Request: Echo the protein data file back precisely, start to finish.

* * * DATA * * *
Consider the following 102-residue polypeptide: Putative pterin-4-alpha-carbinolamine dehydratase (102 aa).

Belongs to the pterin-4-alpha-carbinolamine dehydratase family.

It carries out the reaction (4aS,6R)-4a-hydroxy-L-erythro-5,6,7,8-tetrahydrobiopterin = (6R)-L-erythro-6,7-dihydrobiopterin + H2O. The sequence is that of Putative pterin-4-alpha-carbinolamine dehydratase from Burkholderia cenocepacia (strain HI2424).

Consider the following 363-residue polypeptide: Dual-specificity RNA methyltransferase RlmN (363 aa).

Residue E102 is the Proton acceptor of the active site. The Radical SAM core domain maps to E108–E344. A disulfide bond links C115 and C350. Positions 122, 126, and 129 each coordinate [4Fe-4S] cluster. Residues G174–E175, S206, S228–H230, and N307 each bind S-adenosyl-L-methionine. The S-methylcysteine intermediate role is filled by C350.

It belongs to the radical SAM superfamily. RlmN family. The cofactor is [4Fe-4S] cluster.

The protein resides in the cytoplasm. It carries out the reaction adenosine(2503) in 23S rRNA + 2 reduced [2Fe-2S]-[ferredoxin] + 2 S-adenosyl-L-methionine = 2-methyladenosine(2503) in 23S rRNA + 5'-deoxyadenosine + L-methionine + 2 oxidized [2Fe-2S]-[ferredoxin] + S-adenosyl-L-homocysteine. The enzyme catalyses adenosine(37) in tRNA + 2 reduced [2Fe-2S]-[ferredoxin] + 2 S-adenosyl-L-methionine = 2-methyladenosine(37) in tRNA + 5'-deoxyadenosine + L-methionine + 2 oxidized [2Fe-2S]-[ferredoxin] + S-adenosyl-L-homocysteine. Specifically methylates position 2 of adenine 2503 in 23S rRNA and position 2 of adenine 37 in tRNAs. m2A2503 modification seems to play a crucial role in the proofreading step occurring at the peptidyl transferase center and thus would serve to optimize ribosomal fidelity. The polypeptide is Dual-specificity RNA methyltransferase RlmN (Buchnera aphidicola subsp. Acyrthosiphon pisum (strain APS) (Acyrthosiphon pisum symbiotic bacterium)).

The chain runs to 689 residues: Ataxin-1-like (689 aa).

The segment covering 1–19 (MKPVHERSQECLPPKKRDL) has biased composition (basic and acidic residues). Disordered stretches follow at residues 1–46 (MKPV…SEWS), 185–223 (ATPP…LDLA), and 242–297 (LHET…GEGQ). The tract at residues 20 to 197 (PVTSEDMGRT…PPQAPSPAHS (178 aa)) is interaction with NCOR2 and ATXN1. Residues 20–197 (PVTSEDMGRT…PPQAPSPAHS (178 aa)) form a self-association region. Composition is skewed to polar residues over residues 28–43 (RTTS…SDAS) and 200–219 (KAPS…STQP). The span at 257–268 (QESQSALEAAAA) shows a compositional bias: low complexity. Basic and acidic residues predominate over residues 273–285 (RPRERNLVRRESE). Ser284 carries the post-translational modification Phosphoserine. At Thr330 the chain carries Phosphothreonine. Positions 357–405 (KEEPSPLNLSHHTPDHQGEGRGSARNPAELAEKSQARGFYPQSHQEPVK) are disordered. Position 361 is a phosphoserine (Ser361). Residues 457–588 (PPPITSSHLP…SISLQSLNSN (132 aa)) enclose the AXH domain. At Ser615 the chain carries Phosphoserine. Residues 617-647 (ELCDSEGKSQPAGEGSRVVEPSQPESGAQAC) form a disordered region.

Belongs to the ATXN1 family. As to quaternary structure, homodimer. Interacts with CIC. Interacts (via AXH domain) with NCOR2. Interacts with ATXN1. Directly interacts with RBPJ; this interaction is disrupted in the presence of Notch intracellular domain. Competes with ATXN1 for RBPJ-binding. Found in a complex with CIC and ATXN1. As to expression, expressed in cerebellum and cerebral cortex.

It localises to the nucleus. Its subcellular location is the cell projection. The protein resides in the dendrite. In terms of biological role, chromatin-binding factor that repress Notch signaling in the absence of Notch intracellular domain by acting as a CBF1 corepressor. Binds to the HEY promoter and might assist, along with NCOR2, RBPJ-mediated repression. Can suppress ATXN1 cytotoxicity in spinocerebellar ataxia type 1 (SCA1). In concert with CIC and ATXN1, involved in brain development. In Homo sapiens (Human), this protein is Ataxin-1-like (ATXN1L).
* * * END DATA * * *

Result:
Consider the following 102-residue polypeptide: Putative pterin-4-alpha-carbinolamine dehydratase (102 aa).

Belongs to the pterin-4-alpha-carbinolamine dehydratase family.

It carries out the reaction (4aS,6R)-4a-hydroxy-L-erythro-5,6,7,8-tetrahydrobiopterin = (6R)-L-erythro-6,7-dihydrobiopterin + H2O. The sequence is that of Putative pterin-4-alpha-carbinolamine dehydratase from Burkholderia cenocepacia (strain HI2424).

Consider the following 363-residue polypeptide: Dual-specificity RNA methyltransferase RlmN (363 aa).

Residue E102 is the Proton acceptor of the active site. The Radical SAM core domain maps to E108–E344. A disulfide bond links C115 and C350. Positions 122, 126, and 129 each coordinate [4Fe-4S] cluster. Residues G174–E175, S206, S228–H230, and N307 each bind S-adenosyl-L-methionine. The S-methylcysteine intermediate role is filled by C350.

It belongs to the radical SAM superfamily. RlmN family. The cofactor is [4Fe-4S] cluster.

The protein resides in the cytoplasm. It carries out the reaction adenosine(2503) in 23S rRNA + 2 reduced [2Fe-2S]-[ferredoxin] + 2 S-adenosyl-L-methionine = 2-methyladenosine(2503) in 23S rRNA + 5'-deoxyadenosine + L-methionine + 2 oxidized [2Fe-2S]-[ferredoxin] + S-adenosyl-L-homocysteine. The enzyme catalyses adenosine(37) in tRNA + 2 reduced [2Fe-2S]-[ferredoxin] + 2 S-adenosyl-L-methionine = 2-methyladenosine(37) in tRNA + 5'-deoxyadenosine + L-methionine + 2 oxidized [2Fe-2S]-[ferredoxin] + S-adenosyl-L-homocysteine. Specifically methylates position 2 of adenine 2503 in 23S rRNA and position 2 of adenine 37 in tRNAs. m2A2503 modification seems to play a crucial role in the proofreading step occurring at the peptidyl transferase center and thus would serve to optimize ribosomal fidelity. The polypeptide is Dual-specificity RNA methyltransferase RlmN (Buchnera aphidicola subsp. Acyrthosiphon pisum (strain APS) (Acyrthosiphon pisum symbiotic bacterium)).

The chain runs to 689 residues: Ataxin-1-like (689 aa).

The segment covering 1–19 (MKPVHERSQECLPPKKRDL) has biased composition (basic and acidic residues). Disordered stretches follow at residues 1–46 (MKPV…SEWS), 185–223 (ATPP…LDLA), and 242–297 (LHET…GEGQ). The tract at residues 20 to 197 (PVTSEDMGRT…PPQAPSPAHS (178 aa)) is interaction with NCOR2 and ATXN1. Residues 20–197 (PVTSEDMGRT…PPQAPSPAHS (178 aa)) form a self-association region. Composition is skewed to polar residues over residues 28–43 (RTTS…SDAS) and 200–219 (KAPS…STQP). The span at 257–268 (QESQSALEAAAA) shows a compositional bias: low complexity. Basic and acidic residues predominate over residues 273–285 (RPRERNLVRRESE). Ser284 carries the post-translational modification Phosphoserine. At Thr330 the chain carries Phosphothreonine. Positions 357–405 (KEEPSPLNLSHHTPDHQGEGRGSARNPAELAEKSQARGFYPQSHQEPVK) are disordered. Position 361 is a phosphoserine (Ser361). Residues 457–588 (PPPITSSHLP…SISLQSLNSN (132 aa)) enclose the AXH domain. At Ser615 the chain carries Phosphoserine. Residues 617-647 (ELCDSEGKSQPAGEGSRVVEPSQPESGAQAC) form a disordered region.

Belongs to the ATXN1 family. As to quaternary structure, homodimer. Interacts with CIC. Interacts (via AXH domain) with NCOR2. Interacts with ATXN1. Directly interacts with RBPJ; this interaction is disrupted in the presence of Notch intracellular domain. Competes with ATXN1 for RBPJ-binding. Found in a complex with CIC and ATXN1. As to expression, expressed in cerebellum and cerebral cortex.

It localises to the nucleus. Its subcellular location is the cell projection. The protein resides in the dendrite. In terms of biological role, chromatin-binding factor that repress Notch signaling in the absence of Notch intracellular domain by acting as a CBF1 corepressor. Binds to the HEY promoter and might assist, along with NCOR2, RBPJ-mediated repression. Can suppress ATXN1 cytotoxicity in spinocerebellar ataxia type 1 (SCA1). In concert with CIC and ATXN1, involved in brain development. In Homo sapiens (Human), this protein is Ataxin-1-like (ATXN1L).